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Whale Sharks, Rhincodon typus, Aggregate around Offshore Platforms in Qatari Waters of the Arabian Gulf to Feed on Fish Spawn

Whale Sharks, Rhincodon typus, Aggregate around Offshore Platforms in Qatari Waters of the Arabian Gulf to Feed on Fish Spawn

  • David P. Robinson, 
  • Mohammed Y. Jaidah, 
  • Rima W. Jabado, 
  • Katie Lee-Brooks, 
  • Nehad M. Nour El-Din, 
  • Ameena A. Al. Malki, 
  • Khaled Elmeer, 
  • Paul A. McCormick, 
  • Aaron C. Henderson, 
  • Simon J. Pierce


Whale sharks, Rhincodon typus, are known to aggregate to feed in a small number of locations in tropical and subtropical waters. Here we document a newly discovered major aggregation site for whale sharks within the Al Shaheen oil field, 90 km off the coast of Qatar in the Arabian Gulf. Whale sharks were observed between April and September, with peak numbers observed between May and August. Density estimates of up to 100 sharks within an area of 1 km2 were recorded. Sharks ranged between four and eight metres’ estimated total length (mean 6.92±1.53 m). Most animals observed were actively feeding on surface zooplankton, consisting primarily of mackerel tuna, Euthynnus affinis, eggs.


The whale shark, Rhincodon typus, has a circumglobal distribution in tropical and subtropical oceans [1]. It is the world’s largest extant fish, yet there are still significant gaps in our understanding of its behaviour and ecology [2]. Furthermore, while of great popular interest and value to marine wildlife tourism [3], [4], populations have been impacted by fisheries throughout the Indo-Pacific [5][10] Whale sharks have therefore been classified as Vulnerable on the IUCN Red List of Threatened Species [11] and listed on Appendix II of the Convention on International Trade of Endangered Species (CITES) in 2002.

Whale sharks are known to feed on a variety of planktonic and nektonic organisms [1] by flexibly employing surface ram feeding, sub-surface filter feeding or stationary suction feeding [12], [13]. Whale sharks are known to aggregate seasonally in a number of areas, including Western Australia [14], Belize [15], Northern Mexico [16], Philippines [17], Djibouti [18], Mozambique [19], the Maldives [20], [21] and Seychelles [22], [23], usually in response to a regular or seasonally driven planktonic food source [24], [25]. These aggregations all occur close to coasts or reefs and are usually dominated by juvenile and sub-adult males [21], [26][29]. In most locations, research is based on the mark-recapture of photo-identified sharks. Each individual can be distinguished by their distinctive, persistent natural spot patterns [30], [31], and many have been shown to return in subsequent years to the same location [21], [28], [29], [32]. Satellite-linked pop-up archival and other satellite tags have been deployed to show that sharks are capable of significant long-distance movements, often through a series of political jurisdictions [16], [23], [33][39]. Given that coastal aggregation sites are characterised by size-and sexual-segregation, increased study of offshore sites is a key requirement to further conservation and management of the species [2]. Currently, little is known about the offshore occurrence of whale sharks, although Sequeira et al. [40] used data from oceanic purse-seine fleets to document their pelagic occurrence within the Indian Ocean.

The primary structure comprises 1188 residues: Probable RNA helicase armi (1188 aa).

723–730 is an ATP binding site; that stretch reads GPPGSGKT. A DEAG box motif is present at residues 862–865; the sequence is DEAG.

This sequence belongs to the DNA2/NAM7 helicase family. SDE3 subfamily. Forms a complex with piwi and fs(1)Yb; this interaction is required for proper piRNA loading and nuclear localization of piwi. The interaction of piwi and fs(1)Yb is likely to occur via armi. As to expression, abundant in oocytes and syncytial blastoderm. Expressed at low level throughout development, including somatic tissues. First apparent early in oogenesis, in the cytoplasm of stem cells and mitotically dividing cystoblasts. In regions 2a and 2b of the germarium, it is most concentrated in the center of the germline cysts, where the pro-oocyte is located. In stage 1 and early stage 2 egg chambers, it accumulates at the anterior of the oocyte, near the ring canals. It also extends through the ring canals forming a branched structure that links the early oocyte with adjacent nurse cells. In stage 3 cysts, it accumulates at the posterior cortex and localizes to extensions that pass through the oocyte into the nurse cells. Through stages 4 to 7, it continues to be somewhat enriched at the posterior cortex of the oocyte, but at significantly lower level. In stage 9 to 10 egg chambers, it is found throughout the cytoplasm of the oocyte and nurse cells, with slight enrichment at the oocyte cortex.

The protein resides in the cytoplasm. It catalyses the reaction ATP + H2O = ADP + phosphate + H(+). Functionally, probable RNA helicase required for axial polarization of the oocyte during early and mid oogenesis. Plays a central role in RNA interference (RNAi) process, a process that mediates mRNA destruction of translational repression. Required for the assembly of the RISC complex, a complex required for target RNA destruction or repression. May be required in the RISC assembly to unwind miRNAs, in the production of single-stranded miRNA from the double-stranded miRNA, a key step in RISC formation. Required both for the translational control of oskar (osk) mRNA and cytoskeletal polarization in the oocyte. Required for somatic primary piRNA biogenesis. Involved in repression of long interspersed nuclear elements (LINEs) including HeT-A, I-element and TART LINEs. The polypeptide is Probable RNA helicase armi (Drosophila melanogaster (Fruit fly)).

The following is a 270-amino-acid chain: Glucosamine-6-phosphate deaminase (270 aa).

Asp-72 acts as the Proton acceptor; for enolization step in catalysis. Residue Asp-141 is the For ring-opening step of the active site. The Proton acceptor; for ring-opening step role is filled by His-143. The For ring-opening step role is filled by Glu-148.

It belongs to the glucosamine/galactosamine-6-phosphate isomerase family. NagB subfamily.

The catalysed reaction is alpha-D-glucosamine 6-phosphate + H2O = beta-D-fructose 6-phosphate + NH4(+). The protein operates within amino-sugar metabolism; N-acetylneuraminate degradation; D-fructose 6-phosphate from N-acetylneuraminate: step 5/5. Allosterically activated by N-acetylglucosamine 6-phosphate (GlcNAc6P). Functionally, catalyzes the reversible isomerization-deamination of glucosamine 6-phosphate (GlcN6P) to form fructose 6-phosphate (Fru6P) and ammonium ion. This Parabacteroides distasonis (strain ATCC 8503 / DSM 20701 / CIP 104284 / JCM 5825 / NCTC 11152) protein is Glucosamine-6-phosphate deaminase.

There have been few previous records of whale sharks in the Arabian Gulf and adjacent seas. Data from inside the Arabian Gulf include encounters from Iraq [41] and Kuwait [42], while Brown [43] reported sightings from the UAE between 1987 and 1992, including five encounters inside the Arabian Gulf and one on the UAE east coast, with sharks of up to 10 m in length. In a 1981 demersal fisheries report relating to the Arabian Gulf and Gulf of Oman, Sivasubramaniam & Yesaki [44] listed the whale shark as an unmarketable species for the region. Beech [45] recorded a further encounter on the Arabian Gulf side of the UAE in 2002. Immediately outside the Arabian Gulf, White & Barwani [46], [47] reported several encounters from the Straits of Hormuz and Gulf of Oman, and Blegvad [48] had two encounters in Iranian waters in the Strait of Hormuz.